In case you haven’t heard, newsletters are back. Once considered old-fashioned, they’re increasingly being launched and spiffed up by outlets and advocates who realize that for many people email remains the focal point of the workday. (Sad, perhaps, given all the social media and communications apps out there, but unavoidably true.)
Two relatively new education newsletters you may not have heard about come from Industry Dive, a company started in 2012 that has been putting out a K-12 and higher education newsletter for a while now. According to its Twitter bio, Education Dive [@educationdive] “covers “k12, higher ed, MOOCs, blended learning, edtech, school administration, testing, education policy + more.” Elsewhere on the site, it claims speed and comprehensiveness: “Your Industry in 60 Seconds.”
For reporters and editors, Education Dive might be a good way to track trends and help get your stories out to a larger audience. For education newsrooms and outlets, it might be a good model for something that you might be trying to do to engage with your readers. Education Dive is going big-time at the end of this month, sponsoring the NYT higher education summit in NYC.
If you’re thinking SmartBrief, the ASCD-sponsored email,you’re on the right track. Like Smartbrief, Education Dive aggregates stories from other outlets, summarizes them, and adds a few insights. Like SmartBrief, it runs newsletters in a number of different topics. The content is aimed at district leaders and principals, not a general audience.
What Education Dive adds, according to education editor Autumn Arnett, is a mobile-first approach. “Our presentation really wins for us,” she says. “We’re very mobile friendly, which is how we beat a lot of competitors.”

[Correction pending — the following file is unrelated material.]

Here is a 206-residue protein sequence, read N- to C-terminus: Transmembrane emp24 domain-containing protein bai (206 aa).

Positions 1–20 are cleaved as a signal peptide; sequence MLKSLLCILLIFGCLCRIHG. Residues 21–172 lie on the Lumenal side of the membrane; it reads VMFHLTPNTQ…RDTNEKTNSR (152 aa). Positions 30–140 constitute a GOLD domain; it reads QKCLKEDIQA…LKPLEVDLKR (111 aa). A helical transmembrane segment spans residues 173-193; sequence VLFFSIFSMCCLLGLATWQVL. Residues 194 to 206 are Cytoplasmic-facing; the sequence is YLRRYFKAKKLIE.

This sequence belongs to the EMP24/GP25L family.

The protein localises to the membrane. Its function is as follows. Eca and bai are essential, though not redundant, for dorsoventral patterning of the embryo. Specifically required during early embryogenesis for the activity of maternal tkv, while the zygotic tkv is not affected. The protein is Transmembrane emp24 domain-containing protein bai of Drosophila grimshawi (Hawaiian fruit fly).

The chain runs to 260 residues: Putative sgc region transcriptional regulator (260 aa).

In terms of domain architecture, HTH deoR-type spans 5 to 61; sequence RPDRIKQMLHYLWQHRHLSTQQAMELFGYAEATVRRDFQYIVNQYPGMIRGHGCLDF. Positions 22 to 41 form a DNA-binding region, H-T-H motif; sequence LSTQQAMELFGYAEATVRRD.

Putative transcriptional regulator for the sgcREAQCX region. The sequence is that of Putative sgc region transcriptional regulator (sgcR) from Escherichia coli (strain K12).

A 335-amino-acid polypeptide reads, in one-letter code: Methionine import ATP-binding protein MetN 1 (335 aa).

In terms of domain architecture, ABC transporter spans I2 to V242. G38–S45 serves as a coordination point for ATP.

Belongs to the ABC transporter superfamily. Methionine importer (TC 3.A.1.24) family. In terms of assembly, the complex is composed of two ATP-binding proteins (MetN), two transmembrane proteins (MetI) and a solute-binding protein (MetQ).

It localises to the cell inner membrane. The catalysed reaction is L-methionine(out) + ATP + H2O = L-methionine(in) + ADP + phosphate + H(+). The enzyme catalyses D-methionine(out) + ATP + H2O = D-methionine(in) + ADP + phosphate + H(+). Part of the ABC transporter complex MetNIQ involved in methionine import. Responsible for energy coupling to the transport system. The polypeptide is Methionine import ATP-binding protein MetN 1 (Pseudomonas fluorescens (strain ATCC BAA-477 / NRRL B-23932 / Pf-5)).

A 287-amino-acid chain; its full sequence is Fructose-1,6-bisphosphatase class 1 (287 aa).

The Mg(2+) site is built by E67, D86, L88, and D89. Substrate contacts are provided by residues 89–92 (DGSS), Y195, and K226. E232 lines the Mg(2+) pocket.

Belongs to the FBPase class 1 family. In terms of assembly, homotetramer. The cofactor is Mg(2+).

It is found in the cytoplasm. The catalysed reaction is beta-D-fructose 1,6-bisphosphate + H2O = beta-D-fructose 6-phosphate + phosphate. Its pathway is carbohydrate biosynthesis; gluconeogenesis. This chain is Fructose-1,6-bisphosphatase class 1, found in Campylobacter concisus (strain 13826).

Smart story picks and add-on insights also stand out. For example, Education Dive took apart a CQ Roll Call story on statehouse policy concerns to see where education fit in. Erin McIntyre and Tara Garcia Mathewson are the main contributors. Two of the most popular stories are an early 2015 piece about the pros and cons of free community college plan and a more recent piece about growth mindset (“Promoting growth mindset means checking biases at the door”).
Its newsletters are entirely ad-supported. Education advertisers are “mostly vendors who want to sell to our audience,” according to Arnett. This includes software companies like Blackboard and Ellucian.
Located in DC’s Chinatown, Industry Dive was named one of the best places to work in the region according to a local business outlet. But that doesn’t mean it’s a slow-moving environment. For both K-12 and higher education, Education Dive pumps out about five briefs per day, plus one or two features a week.
Recent stories as of Friday: Tennessee students take state to task over standardized testing, North Carolina Senate proposes rollback to siloed math classes, Farm Bill Broadband Loans a little-known rural K-12 connectivity option.
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